Great Colleges Offer Things Far More Important Than Prestige
Good universities and colleges offer a huge range of fields of studies and majors, and although many kids profess to know what they want to study in college, in reality, the vast majority have no idea and do not end up majoring in the subject they wrote down on their application. This argues for attending a college that has the resources to provide a wide array of academic options.
Selective colleges spend far more on instruction than less selective institutions. A recent study showed that “highly competitive” colleges had twice the resources to spend in the classroom than “competitive” schools. These resources can be used to offer small seminars, better qualified faculty and teaching assistants, research opportunities for undergraduates, laboratories, libraries, theaters and better academic advising. Parents may be paying nearly the same but the college is putting far more resources into the classroom.
Taking courses is just a part of college life. Better endowed colleges also offer a huge array of clubs, teams, distinguished lecturers, concerts, trips and all manner of activities. These offerings enrich the university experience in social, intellectual and cultural ways that less affluent colleges cannot.
Expanding Their World
There is a rough, though certainly not perfect, correlation between the academic strength of a school and its resources. Ironically, wealthier schools are able to create highly diverse student bodies as they have the ability to reach into deeper pockets to make financial aid available. Schools with strong academic profiles attract foreign students further enriching their student body.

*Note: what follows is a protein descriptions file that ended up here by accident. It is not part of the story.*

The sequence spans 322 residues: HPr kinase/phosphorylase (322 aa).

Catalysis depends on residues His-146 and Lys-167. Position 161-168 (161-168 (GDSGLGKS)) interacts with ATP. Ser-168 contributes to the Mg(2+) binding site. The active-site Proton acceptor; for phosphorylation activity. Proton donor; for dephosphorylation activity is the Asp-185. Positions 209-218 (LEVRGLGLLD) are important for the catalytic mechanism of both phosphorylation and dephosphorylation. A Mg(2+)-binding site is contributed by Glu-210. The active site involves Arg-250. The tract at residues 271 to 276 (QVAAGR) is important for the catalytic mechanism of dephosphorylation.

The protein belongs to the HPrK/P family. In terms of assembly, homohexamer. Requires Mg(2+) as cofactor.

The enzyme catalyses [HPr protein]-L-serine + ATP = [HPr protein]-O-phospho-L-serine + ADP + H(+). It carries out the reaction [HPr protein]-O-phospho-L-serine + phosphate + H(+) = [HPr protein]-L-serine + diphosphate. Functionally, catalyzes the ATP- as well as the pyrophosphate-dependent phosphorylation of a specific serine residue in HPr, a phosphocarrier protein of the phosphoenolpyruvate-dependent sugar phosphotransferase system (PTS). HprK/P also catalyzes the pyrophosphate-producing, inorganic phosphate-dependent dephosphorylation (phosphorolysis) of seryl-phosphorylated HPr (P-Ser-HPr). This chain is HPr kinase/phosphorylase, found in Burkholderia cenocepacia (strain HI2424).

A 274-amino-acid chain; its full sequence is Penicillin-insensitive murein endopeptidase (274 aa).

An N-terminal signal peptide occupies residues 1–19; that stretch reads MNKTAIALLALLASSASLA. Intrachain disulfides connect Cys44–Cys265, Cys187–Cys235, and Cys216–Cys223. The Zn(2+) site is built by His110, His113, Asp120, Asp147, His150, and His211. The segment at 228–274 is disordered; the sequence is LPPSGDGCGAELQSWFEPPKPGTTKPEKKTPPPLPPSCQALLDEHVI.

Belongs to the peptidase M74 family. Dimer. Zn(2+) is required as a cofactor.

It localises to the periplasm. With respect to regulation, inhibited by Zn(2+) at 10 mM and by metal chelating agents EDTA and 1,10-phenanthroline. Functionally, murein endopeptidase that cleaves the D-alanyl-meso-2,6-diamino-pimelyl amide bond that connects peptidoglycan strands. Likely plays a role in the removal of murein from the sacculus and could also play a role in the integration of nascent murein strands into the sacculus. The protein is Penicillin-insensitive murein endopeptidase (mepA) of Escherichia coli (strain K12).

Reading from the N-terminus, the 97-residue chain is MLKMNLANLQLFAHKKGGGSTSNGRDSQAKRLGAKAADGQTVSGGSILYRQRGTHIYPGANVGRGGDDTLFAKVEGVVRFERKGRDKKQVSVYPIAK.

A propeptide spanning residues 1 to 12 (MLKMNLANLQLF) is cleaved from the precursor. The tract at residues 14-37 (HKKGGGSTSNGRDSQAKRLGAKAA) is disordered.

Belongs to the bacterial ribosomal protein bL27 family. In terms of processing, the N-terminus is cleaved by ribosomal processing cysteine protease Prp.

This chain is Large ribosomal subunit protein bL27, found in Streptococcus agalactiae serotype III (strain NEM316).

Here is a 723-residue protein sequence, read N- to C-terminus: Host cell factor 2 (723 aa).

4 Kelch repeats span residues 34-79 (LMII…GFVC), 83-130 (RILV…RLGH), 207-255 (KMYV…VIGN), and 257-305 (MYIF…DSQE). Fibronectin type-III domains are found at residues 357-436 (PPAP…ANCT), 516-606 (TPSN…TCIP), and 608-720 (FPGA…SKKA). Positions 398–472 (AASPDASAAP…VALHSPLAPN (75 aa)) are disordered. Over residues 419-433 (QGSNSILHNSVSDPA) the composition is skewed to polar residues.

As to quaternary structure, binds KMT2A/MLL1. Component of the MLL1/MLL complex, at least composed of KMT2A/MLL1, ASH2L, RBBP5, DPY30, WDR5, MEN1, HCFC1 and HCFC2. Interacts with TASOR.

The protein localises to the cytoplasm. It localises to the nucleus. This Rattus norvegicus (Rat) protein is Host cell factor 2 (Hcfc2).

For an excellent student from a less advantaged background, those schools that are considered to be very competitive, highly competitive or most competitive may actually cost the student less. Even as the school spends far more on instruction per student, the out-of-pocket expenses for students receiving aid declines.
Lighting a Fire
One argument on Motherlode for not pushing kids into selective universities was that ambition cannot be handed down, that the drive for such things must come from the student, not the parent. Dell’Antonia makes the point, “Passion and drive are transferable from topic to topic and place to place, but not from person to person. My ambition can’t substitute for theirs.” By and large I agree, but if you want your kid to show passion, work hard, find his ambition and throw himself into the life of his university….put him among other kids who display these qualities.